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Food & Drug Interactions


Physicians and pharmacists recognize that some foods and drugs, when taken during the same period of time, can alter the body's ability to utilize a particular food or drug, or cause serious side effects. This brochure is designed to help you decide if your diet should be changed in any way to adjust to the effects of medicine you are using. It covers the interactions-that is, what can occur between foods and drugs-of the more commonly used medications, both prescription and nonprescription (or over-the-counter).

This brochure should not be used in place of advice from a family physician or family pharmacist. Make sure your doctor knows about every drug you are taking, including drugs you obtain without a prescription order. If you have any problems related to medication, call your physician or pharmacist immediately. One drug may interact with another, in some cases creating serious medical problems. This brochure does not cover the interaction of one medicine with another.

Interactions will vary according to the dosage, your age, sex and your overall health.

Although alcohol is actually a drug rather than a food, its interaction with drugs is covered in this brochure because alcohol, when consumed while taking certain medications, can be extremely dangerous. It is a good rule of thumb to avoid consuming alcohol while taking any drug unless a physician or pharmacist indicates that the combination is acceptable.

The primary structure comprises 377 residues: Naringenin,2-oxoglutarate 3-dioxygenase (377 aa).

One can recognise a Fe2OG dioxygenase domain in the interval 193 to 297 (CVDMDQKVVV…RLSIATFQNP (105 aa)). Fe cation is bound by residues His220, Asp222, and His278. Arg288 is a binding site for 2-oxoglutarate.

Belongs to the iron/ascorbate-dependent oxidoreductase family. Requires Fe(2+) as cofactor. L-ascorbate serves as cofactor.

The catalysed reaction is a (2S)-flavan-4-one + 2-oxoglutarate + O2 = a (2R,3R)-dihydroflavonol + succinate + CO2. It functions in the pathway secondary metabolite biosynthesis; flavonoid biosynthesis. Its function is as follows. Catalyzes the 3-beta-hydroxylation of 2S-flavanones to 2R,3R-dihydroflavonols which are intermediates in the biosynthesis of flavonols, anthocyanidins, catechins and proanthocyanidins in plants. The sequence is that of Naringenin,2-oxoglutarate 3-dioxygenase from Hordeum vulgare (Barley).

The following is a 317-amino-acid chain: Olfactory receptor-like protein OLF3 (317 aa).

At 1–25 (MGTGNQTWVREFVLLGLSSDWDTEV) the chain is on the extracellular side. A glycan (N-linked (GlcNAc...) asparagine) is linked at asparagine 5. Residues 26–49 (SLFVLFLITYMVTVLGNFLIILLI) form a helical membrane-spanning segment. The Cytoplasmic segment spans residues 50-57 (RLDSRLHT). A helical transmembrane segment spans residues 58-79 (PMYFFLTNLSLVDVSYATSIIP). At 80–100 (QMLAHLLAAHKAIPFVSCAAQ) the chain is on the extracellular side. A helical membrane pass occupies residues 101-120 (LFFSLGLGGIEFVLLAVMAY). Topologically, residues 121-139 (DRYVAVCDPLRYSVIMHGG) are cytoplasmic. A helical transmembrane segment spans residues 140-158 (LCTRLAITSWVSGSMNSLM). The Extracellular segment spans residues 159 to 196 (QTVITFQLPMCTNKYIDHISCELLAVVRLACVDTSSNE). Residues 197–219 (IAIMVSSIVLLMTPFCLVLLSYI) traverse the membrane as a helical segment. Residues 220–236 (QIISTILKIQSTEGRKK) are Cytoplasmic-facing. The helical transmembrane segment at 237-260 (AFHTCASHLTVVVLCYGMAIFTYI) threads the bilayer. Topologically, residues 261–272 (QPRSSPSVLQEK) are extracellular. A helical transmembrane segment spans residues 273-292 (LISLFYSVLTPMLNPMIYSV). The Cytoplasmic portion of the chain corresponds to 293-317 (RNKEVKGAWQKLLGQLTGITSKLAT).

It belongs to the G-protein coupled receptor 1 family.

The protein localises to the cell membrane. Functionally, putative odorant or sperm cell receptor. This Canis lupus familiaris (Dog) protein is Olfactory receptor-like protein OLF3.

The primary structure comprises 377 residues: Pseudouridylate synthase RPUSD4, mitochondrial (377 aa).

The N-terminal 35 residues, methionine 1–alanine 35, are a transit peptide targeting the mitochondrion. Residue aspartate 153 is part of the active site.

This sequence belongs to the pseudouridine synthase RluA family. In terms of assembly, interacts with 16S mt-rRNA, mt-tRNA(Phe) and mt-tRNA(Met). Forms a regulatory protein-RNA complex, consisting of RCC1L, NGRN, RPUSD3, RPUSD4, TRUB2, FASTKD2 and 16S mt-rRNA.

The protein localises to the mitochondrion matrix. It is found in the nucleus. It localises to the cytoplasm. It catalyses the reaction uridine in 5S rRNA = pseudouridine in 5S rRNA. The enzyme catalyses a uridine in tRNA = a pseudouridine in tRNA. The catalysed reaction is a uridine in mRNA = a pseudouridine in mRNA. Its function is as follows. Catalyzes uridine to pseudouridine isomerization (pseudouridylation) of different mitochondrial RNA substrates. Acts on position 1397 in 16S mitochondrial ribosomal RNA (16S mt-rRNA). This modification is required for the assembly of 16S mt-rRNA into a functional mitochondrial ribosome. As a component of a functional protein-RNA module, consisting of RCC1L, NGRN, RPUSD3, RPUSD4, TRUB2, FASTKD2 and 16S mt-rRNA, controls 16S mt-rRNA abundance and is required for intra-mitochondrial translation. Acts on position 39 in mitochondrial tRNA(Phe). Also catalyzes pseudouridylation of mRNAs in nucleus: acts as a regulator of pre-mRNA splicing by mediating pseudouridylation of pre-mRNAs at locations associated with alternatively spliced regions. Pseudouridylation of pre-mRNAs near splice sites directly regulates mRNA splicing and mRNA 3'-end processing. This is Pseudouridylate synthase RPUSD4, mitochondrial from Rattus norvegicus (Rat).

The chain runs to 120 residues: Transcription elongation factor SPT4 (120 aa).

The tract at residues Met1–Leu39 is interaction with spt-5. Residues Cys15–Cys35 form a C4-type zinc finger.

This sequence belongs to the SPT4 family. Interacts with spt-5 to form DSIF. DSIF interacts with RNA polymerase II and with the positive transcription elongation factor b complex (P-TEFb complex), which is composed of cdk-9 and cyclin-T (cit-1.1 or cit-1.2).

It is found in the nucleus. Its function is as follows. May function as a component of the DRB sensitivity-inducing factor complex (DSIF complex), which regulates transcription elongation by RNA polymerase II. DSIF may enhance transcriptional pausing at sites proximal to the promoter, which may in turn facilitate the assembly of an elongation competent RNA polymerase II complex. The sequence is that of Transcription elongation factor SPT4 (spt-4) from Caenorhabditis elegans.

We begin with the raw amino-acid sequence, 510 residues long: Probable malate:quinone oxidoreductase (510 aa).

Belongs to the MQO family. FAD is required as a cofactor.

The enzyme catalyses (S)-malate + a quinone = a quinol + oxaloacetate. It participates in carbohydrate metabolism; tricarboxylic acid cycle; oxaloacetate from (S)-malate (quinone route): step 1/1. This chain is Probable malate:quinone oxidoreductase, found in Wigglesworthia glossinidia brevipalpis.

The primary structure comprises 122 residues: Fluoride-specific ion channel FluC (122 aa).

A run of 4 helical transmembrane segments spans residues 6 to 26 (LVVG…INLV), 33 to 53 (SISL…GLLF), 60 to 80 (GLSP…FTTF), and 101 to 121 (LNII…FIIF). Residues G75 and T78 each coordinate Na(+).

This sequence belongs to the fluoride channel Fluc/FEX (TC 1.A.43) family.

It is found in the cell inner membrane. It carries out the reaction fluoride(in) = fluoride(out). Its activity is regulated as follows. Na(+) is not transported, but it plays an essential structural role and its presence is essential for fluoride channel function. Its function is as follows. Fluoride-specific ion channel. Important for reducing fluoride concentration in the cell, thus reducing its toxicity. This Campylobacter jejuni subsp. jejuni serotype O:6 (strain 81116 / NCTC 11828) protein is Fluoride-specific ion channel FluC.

Cigarettes can also diminish the effectiveness of medication or create added hazards with certain medications.

Caffeine, which is found in coffee, tea, soft drinks and chocolate and some medications, can also affect the action of some drugs.

Medications should never be taken during pregnancy without the advice of your physician.

In this brochure, the generic (nonproprietary) name for each drug is stated first. Brand names are capitalized and represent only some examples.


ALLERGIES, ASTHMA, COLDS* AND COUGHS

*Many over the counter cold remedies contain aspirin in combination with other active ingredients. See Aspirin under Arthritis and Gout.

Antihistamines - Antihistamines are used to relieve or prevent the symptoms of colds and hay fever and other types of allergy. They act to limit or block histamine which is released by the body when we are exposed to substances that cause allergic reactions.

Some commonly used antihistamines: brompheniramine/Dimetane, Bromphen chlorpheniramine/Chlor-Trimeton, Teldrin diphenhydramine/Benadryl, Benaphen

Interaction - Avoid taking with alcoholic beverages because antihistamines combined with alcohol may cause drowsiness and slowed reactions.

Bronchodilators - Bronchodilators are used to treat the symptoms of bronchial asthma, chronic bronchitis and emphysema. These medicines relieve wheezing, shortness of breath and troubled breathing. They work by opening the air passages of the lungs.

Some commonly used bronchodilators: aminophylline/Phyllocontin, Somophyllin theophylline/Slo-Phyllin, Theo-Dur

Interaction - Avoid eating or drinking large amounts of foods or beverages which contain caffeine because both bronchodilators and caffeine stimulate the central nervous system.

 

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